- Students do better academically when they are intrinsically motivated rather than extrinsically motivated to achieve. The best way to foster intrinsic motivation is by offering your student autonomy to select courses and projects that align with their interests as much as possible. Maybe your student does not want to take Algebra as a 7th grader and would prefer to wait until high school. Now that the traditional school model has been turned on its head, why not view this as an opportunity to allow our kids to guide their own learning instead of remaining on the path that they thought they “should” take because that’s what everyone else was doing.
- Encourage your child to engage with all optional synchronous learning opportunities. If the teacher offers a weekly class meeting, participating in that can keep students connected to the teacher and each other, which can in turn increase engagement. Teachers in my district often use these meetings to discuss topics unrelated to the course in an effort to build community. Many teachers also offer periodic individual video or phone check-ins to keep students motivated.
- Remind your child that it’s okay to fail. Place the responsibility for their learning squarely on them. I have heard many stories of parents doing their children’s schoolwork for them during distance learning. While this may achieve your parenting goals in the short-term, it will not create autonomous, intrinsically motivated learners. Set high expectations for your child, create an environment that is conducive to learning, offer scaffolding as necessary (depending on disabilities that may exist) and then step aside and let them do the work. It’s the only way they will learn!
- Students’ beliefs about their intelligence and abilities influence their learning. Teaching them that intelligence is not fixed and that nearly any skill can be learned with practice can increase their willingness to persist in the face of difficulty. Sometimes missing or incomplete assignments are a sign that a student is afraid of failure. If this becomes a pattern with your child, rather than jumping to the conclusion that they are lazy or irresponsible, help them examine their beliefs about academic success. You may be surprised when you learn the reasons behind the behaviors, and this understanding can help you support your child in developing more adaptive beliefs about their potential. This will set them up for success in high school and beyond.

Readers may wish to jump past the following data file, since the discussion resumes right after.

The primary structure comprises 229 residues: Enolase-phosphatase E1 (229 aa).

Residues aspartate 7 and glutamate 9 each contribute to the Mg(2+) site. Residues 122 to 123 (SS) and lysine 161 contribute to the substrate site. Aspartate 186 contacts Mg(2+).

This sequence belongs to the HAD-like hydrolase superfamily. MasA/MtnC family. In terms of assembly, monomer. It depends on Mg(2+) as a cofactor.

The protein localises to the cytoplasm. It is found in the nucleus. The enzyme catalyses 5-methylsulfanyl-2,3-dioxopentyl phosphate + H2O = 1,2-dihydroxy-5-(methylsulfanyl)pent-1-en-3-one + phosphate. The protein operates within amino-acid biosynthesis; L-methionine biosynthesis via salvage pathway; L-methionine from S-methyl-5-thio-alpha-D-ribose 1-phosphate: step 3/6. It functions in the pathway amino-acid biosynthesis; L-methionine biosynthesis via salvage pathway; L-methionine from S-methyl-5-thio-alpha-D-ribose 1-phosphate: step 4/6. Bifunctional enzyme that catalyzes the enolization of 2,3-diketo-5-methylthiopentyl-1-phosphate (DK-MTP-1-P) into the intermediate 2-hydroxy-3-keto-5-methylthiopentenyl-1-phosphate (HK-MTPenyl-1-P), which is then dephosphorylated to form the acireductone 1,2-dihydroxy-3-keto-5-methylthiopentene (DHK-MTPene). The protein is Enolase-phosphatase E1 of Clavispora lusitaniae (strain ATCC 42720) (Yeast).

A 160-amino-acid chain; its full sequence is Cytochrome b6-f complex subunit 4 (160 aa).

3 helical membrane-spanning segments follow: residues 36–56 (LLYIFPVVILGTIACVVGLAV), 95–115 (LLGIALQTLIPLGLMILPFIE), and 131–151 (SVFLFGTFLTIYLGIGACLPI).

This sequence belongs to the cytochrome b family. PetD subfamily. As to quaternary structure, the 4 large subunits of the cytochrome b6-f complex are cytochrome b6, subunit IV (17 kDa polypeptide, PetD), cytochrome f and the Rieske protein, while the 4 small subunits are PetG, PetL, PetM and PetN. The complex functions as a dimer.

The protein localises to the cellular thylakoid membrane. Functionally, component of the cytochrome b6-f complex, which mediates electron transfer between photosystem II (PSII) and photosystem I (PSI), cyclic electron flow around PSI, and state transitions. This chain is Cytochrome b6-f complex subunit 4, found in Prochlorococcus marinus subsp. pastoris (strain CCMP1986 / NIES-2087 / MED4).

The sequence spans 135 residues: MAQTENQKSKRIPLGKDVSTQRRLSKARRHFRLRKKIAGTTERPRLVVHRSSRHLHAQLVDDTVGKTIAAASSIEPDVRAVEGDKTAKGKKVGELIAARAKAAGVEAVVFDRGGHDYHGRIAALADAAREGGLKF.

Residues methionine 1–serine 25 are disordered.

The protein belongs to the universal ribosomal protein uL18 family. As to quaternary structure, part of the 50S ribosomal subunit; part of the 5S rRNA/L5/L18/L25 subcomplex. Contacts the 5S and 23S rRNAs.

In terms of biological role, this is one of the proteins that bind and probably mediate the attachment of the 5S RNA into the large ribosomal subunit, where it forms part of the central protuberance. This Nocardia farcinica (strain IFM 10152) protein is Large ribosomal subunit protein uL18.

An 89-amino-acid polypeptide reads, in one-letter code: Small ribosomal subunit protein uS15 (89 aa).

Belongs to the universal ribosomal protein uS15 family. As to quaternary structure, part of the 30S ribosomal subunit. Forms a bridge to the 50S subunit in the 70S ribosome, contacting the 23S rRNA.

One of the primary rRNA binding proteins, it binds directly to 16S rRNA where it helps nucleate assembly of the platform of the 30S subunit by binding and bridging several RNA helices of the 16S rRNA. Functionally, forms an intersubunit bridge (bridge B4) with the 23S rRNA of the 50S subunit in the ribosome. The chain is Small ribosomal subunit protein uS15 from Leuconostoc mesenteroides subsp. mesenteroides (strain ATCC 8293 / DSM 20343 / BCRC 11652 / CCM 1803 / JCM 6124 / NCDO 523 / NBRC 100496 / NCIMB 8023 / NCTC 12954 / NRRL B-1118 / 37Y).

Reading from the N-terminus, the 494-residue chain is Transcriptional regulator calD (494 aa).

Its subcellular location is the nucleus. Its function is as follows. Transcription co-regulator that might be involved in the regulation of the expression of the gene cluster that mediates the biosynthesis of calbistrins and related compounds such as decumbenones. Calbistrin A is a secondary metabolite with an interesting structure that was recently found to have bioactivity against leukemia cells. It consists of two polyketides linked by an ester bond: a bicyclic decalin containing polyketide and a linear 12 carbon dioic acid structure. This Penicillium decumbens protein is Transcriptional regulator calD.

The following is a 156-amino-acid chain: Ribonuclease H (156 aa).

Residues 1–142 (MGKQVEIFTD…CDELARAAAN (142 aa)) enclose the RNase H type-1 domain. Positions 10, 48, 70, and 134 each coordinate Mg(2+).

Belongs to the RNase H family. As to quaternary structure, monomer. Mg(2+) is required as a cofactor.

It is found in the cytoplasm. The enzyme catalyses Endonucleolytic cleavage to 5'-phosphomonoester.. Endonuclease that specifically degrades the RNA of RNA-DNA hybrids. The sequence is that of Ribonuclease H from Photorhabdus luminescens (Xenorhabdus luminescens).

- Deep learning depends largely on practice. The Learning Scientists, a group of cognitive psychological scientists, suggest strategies students can use to help support acquisition of long-term knowledge and skills:
How to help your child develop long-term knowledge and skills
- Spaced Practice– Space out studying over time instead of cramming at the last minute.
- Retrieval Practice-Practice bringing information you’ve learned to mind. My students love online programs such as Quizlet for this, or you can use old-school methods like flashcards.
- Elaboration-Describe concepts in as much detail as possible, finding connections between ideas. Ask yourself questions such as- how are these ideas related? How do they relate to something else I already learned?
- Interleaving-Switch back and forth between ideas when studying. Don’t spend a large chunk of time focusing on just one thing.
- Concrete Examples-As much as possible, use concrete examples to represent abstract ideas. This helps make real-world connections and bring concepts to life.
- Dual coding– Create infographics, comic strips, diagrams, or other visuals to represent concepts. Study them and then try to re-create them from memory.
I’m not going to lie; I don’t love distance learning. I am just as ready as you are to get our kids back to school. But until it’s safe to do that, we will leave them in your hands and offer you as many tools as we can to set you up for success.
Please be patient with your kiddos, their teachers, and most importantly be patient with yourselves. We will get through this together!